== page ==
In our recent debates about procreation and marriage, the following statement was made, and I paraphrase: “Historically and across cultures, marriage has been primarily about procreation, so if you’re going to make a shift to it being primarily about mutual help and companionship, then you need a compelling reason to do so.”
An appeal to “this is the way it’s always been” (and along with this, the common assertion of “this is how it was done in the Bible”) is interesting because it seems to me—if you’re consistent—that we should be still practicing arranged marriages instead of embracing autonomous marriages, which have been around only since the 1800s. Until then, marriages were predominantly arranged by families—a practice that still goes on in many countries around the world.
If marriage is primarily about reproduction and not love or companionship, then the argument made by supporters of arranged marriage that “first comes marriage, then comes love” is compelling.
According to an article by Ji Hyun Lee in the New York Times last year about the advantages of arranged marriages, experts think we need to take a look at whether arranged marriages produce more stable and lasting relationships than do autonomous marriages, in which people find each other on their own and love is the starting point.
In light of the 50 percent divorce rate in America, experts like Robert Epstein, a senior research psychologist at the American Institute for Behavior Research and Technology, wonders if there isn’t something we can learn from arranged marriages.
Epstein found that a key to the success of arranged marriages is the amount of parental involvement at its beginning. The most important thing parents of the couple do, he said, is to “screen for deal breakers.”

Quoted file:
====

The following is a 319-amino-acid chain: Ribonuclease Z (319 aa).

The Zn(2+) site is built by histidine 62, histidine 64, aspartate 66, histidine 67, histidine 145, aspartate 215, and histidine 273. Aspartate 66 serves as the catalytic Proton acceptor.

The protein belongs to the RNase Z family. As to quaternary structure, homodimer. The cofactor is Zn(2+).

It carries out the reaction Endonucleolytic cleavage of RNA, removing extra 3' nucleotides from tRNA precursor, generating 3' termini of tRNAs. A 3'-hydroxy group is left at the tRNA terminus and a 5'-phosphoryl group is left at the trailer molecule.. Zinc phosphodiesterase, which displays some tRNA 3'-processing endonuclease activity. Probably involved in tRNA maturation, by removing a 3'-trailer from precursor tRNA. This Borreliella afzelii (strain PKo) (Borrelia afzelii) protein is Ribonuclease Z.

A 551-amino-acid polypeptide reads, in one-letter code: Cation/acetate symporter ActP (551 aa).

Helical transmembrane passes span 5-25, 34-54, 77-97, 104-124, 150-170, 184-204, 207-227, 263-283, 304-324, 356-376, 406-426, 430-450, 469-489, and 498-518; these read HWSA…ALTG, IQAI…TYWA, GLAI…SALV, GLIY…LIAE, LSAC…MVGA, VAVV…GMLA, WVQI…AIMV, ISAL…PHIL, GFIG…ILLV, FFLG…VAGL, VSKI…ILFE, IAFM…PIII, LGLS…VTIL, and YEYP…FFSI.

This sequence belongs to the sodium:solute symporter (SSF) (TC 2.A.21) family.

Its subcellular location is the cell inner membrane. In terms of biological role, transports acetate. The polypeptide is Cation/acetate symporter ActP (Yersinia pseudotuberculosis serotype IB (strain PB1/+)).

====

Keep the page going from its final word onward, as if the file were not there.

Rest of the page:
“They’re trying to figure out whether something could go wrong that could drive people apart,” Dr. Epstein said.
According to Brian Willoughby of the School of Family Life at Brigham Young University, arranged marriages can work “because they remove so much of the anxiety about ‘is this the right person?’ Arranged marriages start cold and heat up and boil over time as the couple grows. Non-arranged marriages are expected to start out boiling hot but many eventually find that this heat dissipates and we’re left with a relationship that’s cold.”
In arranged marriages, parents play an integral role. “Whether it be financial support for weddings, schooling or housing, or emotional support for either partner, parents provide valuable resources for couples as they navigate the marital transition,” Dr. Willoughby said.
Dr. Epstein believes, however, that the idea of parental involvement these days will be a hard sell because in America we celebrate autonomy.
But given the speed at which couples meet, greet, cohabitate and separate these days, he said, he thought there was some logic in trying a method that has worked for so many couples and in so many cultures.
“We celebrate rugged individualism that is antithetical to the arranged marriage culture,” he said. He argues instead for deeper parental involvement. “When you realize what it is that the families are doing, it makes excellent sense.”
When it comes to marriage and concern for the future of the family, if we’re going to make a fervent appeal to history, why is it that we never hear of arranged marriages and very rarely hear about parental involvement in the decision-making? If we are going to appeal to the Bible for the definition and directives regarding marriage, can we ignore that all the marriages in the Bible and throughout most of history were arranged?
Or do times change and is there no going back?